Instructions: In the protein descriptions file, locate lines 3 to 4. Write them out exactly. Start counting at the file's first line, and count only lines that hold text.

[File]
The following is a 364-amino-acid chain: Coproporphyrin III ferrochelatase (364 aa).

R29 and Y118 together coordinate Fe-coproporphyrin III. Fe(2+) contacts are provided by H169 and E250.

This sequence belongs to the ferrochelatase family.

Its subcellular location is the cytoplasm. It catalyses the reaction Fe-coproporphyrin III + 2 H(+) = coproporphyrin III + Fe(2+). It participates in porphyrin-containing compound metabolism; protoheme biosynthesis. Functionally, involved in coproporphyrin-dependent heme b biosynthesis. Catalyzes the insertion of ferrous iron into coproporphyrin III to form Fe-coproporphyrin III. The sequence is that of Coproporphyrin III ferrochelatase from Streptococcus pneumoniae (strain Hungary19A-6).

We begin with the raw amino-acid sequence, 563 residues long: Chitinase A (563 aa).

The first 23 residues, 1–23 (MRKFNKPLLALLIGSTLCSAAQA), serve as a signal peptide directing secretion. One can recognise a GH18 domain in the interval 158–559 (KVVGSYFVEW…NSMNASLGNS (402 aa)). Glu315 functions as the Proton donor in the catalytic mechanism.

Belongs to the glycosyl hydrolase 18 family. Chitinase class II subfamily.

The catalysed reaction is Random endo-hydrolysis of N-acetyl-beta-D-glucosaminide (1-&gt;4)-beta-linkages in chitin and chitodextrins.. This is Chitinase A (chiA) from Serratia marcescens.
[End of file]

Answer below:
This sequence belongs to the ferrochelatase family.

Its subcellular location is the cytoplasm. It catalyses the reaction Fe-coproporphyrin III + 2 H(+) = coproporphyrin III + Fe(2+). It participates in porphyrin-containing compound metabolism; protoheme biosynthesis. Functionally, involved in coproporphyrin-dependent heme b biosynthesis. Catalyzes the insertion of ferrous iron into coproporphyrin III to form Fe-coproporphyrin III. The sequence is that of Coproporphyrin III ferrochelatase from Streptococcus pneumoniae (strain Hungary19A-6).